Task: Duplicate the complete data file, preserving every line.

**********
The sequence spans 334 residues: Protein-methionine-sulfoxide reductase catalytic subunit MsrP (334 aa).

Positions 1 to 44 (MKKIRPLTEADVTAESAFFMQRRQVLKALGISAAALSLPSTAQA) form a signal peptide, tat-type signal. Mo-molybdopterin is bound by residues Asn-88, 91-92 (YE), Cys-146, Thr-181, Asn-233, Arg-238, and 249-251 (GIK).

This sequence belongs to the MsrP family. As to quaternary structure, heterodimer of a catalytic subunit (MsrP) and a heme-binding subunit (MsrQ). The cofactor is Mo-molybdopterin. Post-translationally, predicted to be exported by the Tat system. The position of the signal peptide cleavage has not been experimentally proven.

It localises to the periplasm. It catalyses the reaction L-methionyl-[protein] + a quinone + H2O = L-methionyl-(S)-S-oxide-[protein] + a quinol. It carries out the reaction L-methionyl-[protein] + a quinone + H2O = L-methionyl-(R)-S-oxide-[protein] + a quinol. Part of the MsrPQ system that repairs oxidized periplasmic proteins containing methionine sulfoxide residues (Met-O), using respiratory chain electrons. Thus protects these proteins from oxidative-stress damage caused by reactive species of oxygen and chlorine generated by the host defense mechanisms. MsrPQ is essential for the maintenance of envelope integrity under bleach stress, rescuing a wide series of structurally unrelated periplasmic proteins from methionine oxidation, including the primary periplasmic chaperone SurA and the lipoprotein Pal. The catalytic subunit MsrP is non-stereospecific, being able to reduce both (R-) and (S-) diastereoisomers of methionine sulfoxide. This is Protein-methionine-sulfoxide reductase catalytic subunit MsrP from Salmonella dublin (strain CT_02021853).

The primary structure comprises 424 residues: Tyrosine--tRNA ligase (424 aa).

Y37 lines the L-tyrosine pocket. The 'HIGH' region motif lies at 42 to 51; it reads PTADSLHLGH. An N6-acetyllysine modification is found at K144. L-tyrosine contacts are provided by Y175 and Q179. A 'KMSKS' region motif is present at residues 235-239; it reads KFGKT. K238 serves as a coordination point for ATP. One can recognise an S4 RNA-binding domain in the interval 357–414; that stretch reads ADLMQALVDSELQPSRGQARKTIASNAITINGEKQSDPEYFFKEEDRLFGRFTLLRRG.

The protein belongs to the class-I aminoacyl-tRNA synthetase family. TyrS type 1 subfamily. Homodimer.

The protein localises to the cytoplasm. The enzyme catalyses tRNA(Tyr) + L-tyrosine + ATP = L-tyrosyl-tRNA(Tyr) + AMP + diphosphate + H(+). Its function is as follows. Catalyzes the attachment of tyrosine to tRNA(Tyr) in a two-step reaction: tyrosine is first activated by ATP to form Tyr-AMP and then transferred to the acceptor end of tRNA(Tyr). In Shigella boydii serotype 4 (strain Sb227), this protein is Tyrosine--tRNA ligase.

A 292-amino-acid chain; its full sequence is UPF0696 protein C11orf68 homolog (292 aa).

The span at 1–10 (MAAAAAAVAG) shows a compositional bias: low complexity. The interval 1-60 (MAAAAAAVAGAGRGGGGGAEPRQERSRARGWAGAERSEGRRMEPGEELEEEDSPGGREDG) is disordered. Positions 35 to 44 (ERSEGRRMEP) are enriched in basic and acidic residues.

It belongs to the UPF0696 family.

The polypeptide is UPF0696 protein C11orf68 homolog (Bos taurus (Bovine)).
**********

The sequence spans 334 residues: Protein-methionine-sulfoxide reductase catalytic subunit MsrP (334 aa).

Positions 1 to 44 (MKKIRPLTEADVTAESAFFMQRRQVLKALGISAAALSLPSTAQA) form a signal peptide, tat-type signal. Mo-molybdopterin is bound by residues Asn-88, 91-92 (YE), Cys-146, Thr-181, Asn-233, Arg-238, and 249-251 (GIK).

This sequence belongs to the MsrP family. As to quaternary structure, heterodimer of a catalytic subunit (MsrP) and a heme-binding subunit (MsrQ). The cofactor is Mo-molybdopterin. Post-translationally, predicted to be exported by the Tat system. The position of the signal peptide cleavage has not been experimentally proven.

It localises to the periplasm. It catalyses the reaction L-methionyl-[protein] + a quinone + H2O = L-methionyl-(S)-S-oxide-[protein] + a quinol. It carries out the reaction L-methionyl-[protein] + a quinone + H2O = L-methionyl-(R)-S-oxide-[protein] + a quinol. Part of the MsrPQ system that repairs oxidized periplasmic proteins containing methionine sulfoxide residues (Met-O), using respiratory chain electrons. Thus protects these proteins from oxidative-stress damage caused by reactive species of oxygen and chlorine generated by the host defense mechanisms. MsrPQ is essential for the maintenance of envelope integrity under bleach stress, rescuing a wide series of structurally unrelated periplasmic proteins from methionine oxidation, including the primary periplasmic chaperone SurA and the lipoprotein Pal. The catalytic subunit MsrP is non-stereospecific, being able to reduce both (R-) and (S-) diastereoisomers of methionine sulfoxide. This is Protein-methionine-sulfoxide reductase catalytic subunit MsrP from Salmonella dublin (strain CT_02021853).

The primary structure comprises 424 residues: Tyrosine--tRNA ligase (424 aa).

Y37 lines the L-tyrosine pocket. The 'HIGH' region motif lies at 42 to 51; it reads PTADSLHLGH. An N6-acetyllysine modification is found at K144. L-tyrosine contacts are provided by Y175 and Q179. A 'KMSKS' region motif is present at residues 235-239; it reads KFGKT. K238 serves as a coordination point for ATP. One can recognise an S4 RNA-binding domain in the interval 357–414; that stretch reads ADLMQALVDSELQPSRGQARKTIASNAITINGEKQSDPEYFFKEEDRLFGRFTLLRRG.

The protein belongs to the class-I aminoacyl-tRNA synthetase family. TyrS type 1 subfamily. Homodimer.

The protein localises to the cytoplasm. The enzyme catalyses tRNA(Tyr) + L-tyrosine + ATP = L-tyrosyl-tRNA(Tyr) + AMP + diphosphate + H(+). Its function is as follows. Catalyzes the attachment of tyrosine to tRNA(Tyr) in a two-step reaction: tyrosine is first activated by ATP to form Tyr-AMP and then transferred to the acceptor end of tRNA(Tyr). In Shigella boydii serotype 4 (strain Sb227), this protein is Tyrosine--tRNA ligase.

A 292-amino-acid chain; its full sequence is UPF0696 protein C11orf68 homolog (292 aa).

The span at 1–10 (MAAAAAAVAG) shows a compositional bias: low complexity. The interval 1-60 (MAAAAAAVAGAGRGGGGGAEPRQERSRARGWAGAERSEGRRMEPGEELEEEDSPGGREDG) is disordered. Positions 35 to 44 (ERSEGRRMEP) are enriched in basic and acidic residues.

It belongs to the UPF0696 family.

The polypeptide is UPF0696 protein C11orf68 homolog (Bos taurus (Bovine)).